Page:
There are two major differences between Egyptian tarot and other traditions:  (1) every component of Egyptian Tarot corresponds to astrology in some way and (2) the minors are interpreted differently.

The Minor Arcana of Egyptian Tarot are not pictorial.  Pictured minors were first featured in the Rider-Waite deck published in 1909 and illustrated by Pamela Coleman Smith.  The vast majority of Tarot decks that followed base the interpretation of the minors on Pamela Coleman Smith’s images.  Many people prefer pictured minor cards because they are easier to remember, more visual and thereby sometimes considered more affective triggers of intuitive insight. 

In older traditions of Tarot, however, the minors are illustrated by patterns of spots on the cards corresponding to their “suit” or “element,” like the pip cards are illustrated in our regular playing cards. They, too, trigger intuitive insight and, moreover, provide a reliable system of interpretation apart from intuition. After all, intuition doesn’t always kick in. 

Another difference between most decks and the Brother of Light deck is that the elements are assigned differently to the suits of our minors.  In the Brotherhood of Light tradition, the element of water is represented by the Cups and the element of fire is represented by the Scepters, or wands.  But, we depart from many other traditions in that our element of air is represented by the Coins (Pentacles), and our element of earth is represented by Swords.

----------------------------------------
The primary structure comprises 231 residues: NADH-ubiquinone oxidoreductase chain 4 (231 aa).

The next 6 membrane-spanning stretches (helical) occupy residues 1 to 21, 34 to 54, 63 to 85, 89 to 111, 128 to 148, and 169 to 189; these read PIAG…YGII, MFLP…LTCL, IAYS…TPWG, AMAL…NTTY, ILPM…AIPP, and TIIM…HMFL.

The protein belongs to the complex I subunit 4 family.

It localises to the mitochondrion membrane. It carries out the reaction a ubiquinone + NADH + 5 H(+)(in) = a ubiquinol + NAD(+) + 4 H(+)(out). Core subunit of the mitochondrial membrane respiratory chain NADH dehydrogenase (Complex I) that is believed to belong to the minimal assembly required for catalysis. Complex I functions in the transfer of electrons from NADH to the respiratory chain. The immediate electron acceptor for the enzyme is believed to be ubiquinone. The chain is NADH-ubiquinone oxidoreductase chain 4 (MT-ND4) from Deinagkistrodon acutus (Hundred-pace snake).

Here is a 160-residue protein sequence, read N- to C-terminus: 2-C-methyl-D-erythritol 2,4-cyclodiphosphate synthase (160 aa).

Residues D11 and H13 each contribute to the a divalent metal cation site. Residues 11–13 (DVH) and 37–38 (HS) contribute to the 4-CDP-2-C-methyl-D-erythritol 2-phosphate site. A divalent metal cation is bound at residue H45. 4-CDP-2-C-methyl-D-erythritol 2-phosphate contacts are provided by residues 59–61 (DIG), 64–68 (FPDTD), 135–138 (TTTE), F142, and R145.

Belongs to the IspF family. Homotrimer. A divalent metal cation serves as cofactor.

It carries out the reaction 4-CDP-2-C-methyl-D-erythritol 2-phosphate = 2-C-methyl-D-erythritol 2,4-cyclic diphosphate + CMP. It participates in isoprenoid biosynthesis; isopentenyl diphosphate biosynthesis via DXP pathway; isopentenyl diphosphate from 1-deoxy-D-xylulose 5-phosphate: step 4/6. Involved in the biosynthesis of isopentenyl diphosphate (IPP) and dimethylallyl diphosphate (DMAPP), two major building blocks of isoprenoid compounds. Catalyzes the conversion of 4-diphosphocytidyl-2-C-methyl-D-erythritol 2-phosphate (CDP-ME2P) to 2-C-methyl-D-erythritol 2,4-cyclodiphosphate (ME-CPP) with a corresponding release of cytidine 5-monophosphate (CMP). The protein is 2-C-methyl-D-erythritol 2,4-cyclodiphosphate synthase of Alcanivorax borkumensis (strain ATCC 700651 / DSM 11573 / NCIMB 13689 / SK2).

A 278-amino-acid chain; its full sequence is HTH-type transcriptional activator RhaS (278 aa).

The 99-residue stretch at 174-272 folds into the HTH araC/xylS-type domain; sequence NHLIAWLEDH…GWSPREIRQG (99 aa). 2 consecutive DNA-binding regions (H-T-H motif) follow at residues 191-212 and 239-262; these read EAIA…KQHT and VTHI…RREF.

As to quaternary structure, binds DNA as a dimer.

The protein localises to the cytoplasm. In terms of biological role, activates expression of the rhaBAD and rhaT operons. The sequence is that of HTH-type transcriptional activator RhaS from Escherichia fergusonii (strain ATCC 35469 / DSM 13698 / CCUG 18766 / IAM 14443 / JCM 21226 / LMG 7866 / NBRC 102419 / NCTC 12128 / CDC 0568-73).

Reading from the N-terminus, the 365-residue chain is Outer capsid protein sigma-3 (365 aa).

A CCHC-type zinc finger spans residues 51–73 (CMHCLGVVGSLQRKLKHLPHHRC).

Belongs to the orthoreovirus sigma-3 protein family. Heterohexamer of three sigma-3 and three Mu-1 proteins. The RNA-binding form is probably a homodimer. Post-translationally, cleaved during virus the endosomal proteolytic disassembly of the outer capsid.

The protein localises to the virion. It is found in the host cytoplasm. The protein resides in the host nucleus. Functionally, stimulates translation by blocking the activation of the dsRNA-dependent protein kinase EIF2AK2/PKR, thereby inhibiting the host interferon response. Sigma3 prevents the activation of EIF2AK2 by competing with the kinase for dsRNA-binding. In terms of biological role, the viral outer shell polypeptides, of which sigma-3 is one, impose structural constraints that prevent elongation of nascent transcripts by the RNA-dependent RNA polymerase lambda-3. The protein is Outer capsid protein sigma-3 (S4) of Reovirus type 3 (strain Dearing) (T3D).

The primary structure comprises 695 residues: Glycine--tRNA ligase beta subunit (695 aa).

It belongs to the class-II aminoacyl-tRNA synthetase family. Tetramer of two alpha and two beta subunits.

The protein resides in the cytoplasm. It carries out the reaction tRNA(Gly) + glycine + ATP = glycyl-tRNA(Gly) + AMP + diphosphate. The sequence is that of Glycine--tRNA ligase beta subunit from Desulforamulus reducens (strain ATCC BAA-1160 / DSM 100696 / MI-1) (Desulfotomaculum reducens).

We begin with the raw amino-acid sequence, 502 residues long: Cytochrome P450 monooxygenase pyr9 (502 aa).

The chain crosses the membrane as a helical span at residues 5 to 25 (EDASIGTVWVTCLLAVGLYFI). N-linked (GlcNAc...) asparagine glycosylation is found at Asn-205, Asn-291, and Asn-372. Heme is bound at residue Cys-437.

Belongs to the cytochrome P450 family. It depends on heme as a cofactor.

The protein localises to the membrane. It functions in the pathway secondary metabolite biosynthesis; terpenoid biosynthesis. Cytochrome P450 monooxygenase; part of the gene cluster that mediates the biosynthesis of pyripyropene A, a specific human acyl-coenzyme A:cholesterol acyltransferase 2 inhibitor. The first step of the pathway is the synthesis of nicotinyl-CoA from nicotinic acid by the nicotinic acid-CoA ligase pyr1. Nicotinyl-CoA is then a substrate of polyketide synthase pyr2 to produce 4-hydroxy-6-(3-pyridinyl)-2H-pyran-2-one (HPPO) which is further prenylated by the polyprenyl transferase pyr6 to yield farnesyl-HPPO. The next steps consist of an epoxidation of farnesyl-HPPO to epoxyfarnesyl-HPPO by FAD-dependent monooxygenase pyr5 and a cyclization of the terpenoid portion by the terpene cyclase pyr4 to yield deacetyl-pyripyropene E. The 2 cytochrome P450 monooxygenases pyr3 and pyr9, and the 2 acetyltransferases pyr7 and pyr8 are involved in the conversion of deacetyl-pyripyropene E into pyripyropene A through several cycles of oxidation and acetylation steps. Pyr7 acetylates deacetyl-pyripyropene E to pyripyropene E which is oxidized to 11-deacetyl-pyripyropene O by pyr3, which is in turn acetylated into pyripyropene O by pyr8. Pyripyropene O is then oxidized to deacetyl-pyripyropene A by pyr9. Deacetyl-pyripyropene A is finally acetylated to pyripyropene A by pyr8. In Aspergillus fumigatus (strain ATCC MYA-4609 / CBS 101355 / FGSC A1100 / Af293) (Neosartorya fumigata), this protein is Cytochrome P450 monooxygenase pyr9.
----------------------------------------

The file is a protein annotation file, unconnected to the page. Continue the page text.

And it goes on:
The third difference between the minors of Egyptian Tarot and other systems is that our minors have an exoteric (outer) meaning and an esoteric (inner) meaning.  The outer meanings relate to the corresponding Major Arcanum while the inner meaning relates to the minor’s corresponding decanate. 

What is a decanate?  The zodiac is composed of twelve 30-degree signs.  Each sign is further divided into three subdivisions of 10 degrees, which are called decanates (deca means ten in Greek).  There are 36 decanates in all.  The Minor Arcana as they relate to the Major Arcana symbolize more day-to-day issues, the mundane or outer-exoteric meanings.   The inner-esoteric meanings, or deeper meanings of the Minor Arcana correspond to the spiritual teachings of the decanates of the zodiac. 

The Tens of the Brotherhood of Light deck are not considered part of the Minor Arcana as the tens are in other decks.  They correspond to Major Arcanum X, The Wheel, sometimes called The Wheel of Fortune, which is ruled by Uranus, the planet of sudden changes.  The four Tens, accordingly, also represent Change and correspond to the four seasons rather than the decanates of the zodiac.  Even though the tens are not considered part of the Minor Arcana, we will explore the tens more thoroughly in this blog series.